Jackson & team as devoted Tolkien fans have lifted most of their material from LOTR, The Hobbit, The Silmarillion and other writings as well.

    • Elf Writer says:

      Great response, Roland. Thank you for taking the time to write this. I think you are absolutely right.

      Perhaps Tolkien would like to know that his work continues to evolve decades later. I think many authors of epic fantasy continue in his footsteps, so why not movie producers?

      I will stand first in line when the movie comes out. I just wish I could invite an old Oxford professor to join me and hear his comments afterwards over a pint.


      website: http://www.alonshalev.com/

      blog: http://www.elfwriter.com/

      twitter: @elfwriter

      “All that is gold does not glitter; not all those that wander are lost.” – J.R.R. Tolkien

  3. Lisa says:

    I think the Tolkien FANS are more perterbed by this than Tolkien himself would be hehe! Needless to say, I am looking forward to the movies because it isn’t just the Hobbit – parts of the History of Middle-Earth will also be included! 🙂

    • Elf Writer says:

      So true, Lisa. I didn’t realize until people began to comment here and on twitter (@elfwriter) that Peter Jackson is drawing on work from Tolkien’s other works. I’m pumped. Roll on december!

      website: http://www.alonshalev.com/
      blog: http://www.elfwriter.com/
      twitter: @elfwriter
      “All that is gold does not glitter; not all those that wander are lost.” – J.R.R. Tolkien

      • Lisa says:

        I just love the meme I have seen around on social media – something like: “Don’t worry! The Mayans were only counting down to the first Hobbit movie!” 🙂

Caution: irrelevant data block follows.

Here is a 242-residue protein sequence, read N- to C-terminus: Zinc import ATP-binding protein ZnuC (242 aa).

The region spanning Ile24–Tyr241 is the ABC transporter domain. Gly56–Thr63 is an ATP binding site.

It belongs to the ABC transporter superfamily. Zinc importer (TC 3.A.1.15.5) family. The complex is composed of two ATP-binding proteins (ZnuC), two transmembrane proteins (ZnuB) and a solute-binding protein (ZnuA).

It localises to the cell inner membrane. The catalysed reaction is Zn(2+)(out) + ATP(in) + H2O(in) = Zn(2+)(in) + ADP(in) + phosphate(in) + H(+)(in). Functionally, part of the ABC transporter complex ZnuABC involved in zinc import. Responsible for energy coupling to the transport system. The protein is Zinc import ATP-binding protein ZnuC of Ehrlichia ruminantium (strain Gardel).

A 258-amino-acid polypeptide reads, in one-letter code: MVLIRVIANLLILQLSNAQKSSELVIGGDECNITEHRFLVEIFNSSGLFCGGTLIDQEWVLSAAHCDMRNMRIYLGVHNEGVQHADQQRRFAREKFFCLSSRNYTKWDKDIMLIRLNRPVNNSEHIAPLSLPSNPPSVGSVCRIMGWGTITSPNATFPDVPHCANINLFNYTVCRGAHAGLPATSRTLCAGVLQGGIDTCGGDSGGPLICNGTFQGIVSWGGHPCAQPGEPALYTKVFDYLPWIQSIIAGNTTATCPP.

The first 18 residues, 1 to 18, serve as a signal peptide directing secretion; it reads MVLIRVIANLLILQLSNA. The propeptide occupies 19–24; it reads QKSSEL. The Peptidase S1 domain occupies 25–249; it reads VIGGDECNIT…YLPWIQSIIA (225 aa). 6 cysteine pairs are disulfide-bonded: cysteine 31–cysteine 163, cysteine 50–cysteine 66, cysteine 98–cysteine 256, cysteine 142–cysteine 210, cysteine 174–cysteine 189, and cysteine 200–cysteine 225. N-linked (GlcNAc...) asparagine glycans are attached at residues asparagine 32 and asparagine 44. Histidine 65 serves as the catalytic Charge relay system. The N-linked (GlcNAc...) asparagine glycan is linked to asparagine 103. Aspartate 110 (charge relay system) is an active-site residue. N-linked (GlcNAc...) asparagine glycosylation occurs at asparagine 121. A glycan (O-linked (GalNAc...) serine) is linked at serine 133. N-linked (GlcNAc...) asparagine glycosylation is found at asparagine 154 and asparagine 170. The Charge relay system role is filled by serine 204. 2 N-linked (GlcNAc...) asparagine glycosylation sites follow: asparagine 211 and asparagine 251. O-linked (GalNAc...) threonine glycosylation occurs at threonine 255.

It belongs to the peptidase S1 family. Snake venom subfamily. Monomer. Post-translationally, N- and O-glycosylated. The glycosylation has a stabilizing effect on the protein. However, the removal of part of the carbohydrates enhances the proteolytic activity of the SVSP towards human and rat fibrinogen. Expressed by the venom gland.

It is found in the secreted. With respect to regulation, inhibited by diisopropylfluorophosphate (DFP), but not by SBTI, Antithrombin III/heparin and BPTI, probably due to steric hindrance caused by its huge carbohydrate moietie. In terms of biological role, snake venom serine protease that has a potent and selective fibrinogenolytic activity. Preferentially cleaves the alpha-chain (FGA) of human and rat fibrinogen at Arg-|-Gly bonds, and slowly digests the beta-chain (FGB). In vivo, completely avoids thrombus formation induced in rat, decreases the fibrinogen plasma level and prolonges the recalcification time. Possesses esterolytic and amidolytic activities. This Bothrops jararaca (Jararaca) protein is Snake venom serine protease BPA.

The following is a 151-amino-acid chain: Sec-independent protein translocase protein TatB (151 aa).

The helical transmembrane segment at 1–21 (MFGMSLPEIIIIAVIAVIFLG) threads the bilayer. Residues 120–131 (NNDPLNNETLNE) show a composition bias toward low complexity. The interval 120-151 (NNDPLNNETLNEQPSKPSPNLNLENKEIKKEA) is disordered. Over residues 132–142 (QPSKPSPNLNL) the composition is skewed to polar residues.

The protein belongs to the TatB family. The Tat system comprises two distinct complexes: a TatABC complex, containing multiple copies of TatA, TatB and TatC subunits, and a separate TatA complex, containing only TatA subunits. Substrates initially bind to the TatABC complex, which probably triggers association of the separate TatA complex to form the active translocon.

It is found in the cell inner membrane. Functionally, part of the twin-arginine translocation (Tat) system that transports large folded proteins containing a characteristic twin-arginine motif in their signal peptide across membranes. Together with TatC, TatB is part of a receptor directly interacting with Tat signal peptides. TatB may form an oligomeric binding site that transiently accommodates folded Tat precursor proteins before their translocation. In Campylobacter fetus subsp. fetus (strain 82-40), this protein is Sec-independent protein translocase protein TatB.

4. adtrosper says:

    I’m one of those people that feel if you they can’t stay true to the book, then don’t make the movie.

  5. As a Tolkien fan I’m a little dismayed that Peter Jackson is adding characters, even if they are female.
    But if Tolkien were alive today, I think he’d realize, like Stephen King, that a movie is a different art form than a book, and changes are made to adapt the story. Not only that, but movies are created by the collaboration of many artistic minds, each adding their own ideas.
    Given the fee and royalties he would make if he were alive today, I think Tolkien could adapt.
    louise3anne twitter

  6. fonch38 says:

    I am a fan of Peter Jackson, but i have admited one thing that the presence of Evangeline Lilly do me very nervous, i do not understand because Peter introduce this character, i have he has to be good with the feminist section. Respect that Tolkien aprove the change i have my doubts, he has unsuitabel with the time who live, i do not believe that he did not apreciate the changes. Other surprise is the apparition of the brown Wizard Radagast, who does not appear in the book, although is mentioned in the Hobbit when Gandalf meet with Beorn. Curiously Radagast appear in The Lord of the Rings, and he transmit the message of Suraman, who do fall in the trap, although he helped to Gandalf to scape he transmit the message to Gwahir that he save Gandalf.
    I totally agree with Roland i believe that Tolkien has a very interesting female character Arwen sacrifice your inmortal life for love, Luthien, without a dominatrix she was a heroine who saved Beren to the Morgoth`s hand. Eowyn who defeated the Witch King from Angmar. Goldberry is sugestive woman the wife of Tom Bombadil. Idril demostrate her character rejected the dark Maeglin. It is true Jackson introduce the war against the necromancers Sauron, and it is possible that appear more part of the Apendix of the Lord of The Rings, i have to recognise that Bolgo it had not been a good villain. The necromancer is much better. The strength point of the movie can be Martin Freeman, Benedict Cumberbatch (Smaug, and the Necromancers) and Armitage the actor who starred Thorin the leader of the Dvarves. I like much better the Hobbit than the Lord of the Rings.

  7. […] Is Peter Jackson out-of-line to make such radical changes to The Hobbit as including a character who is not from the […]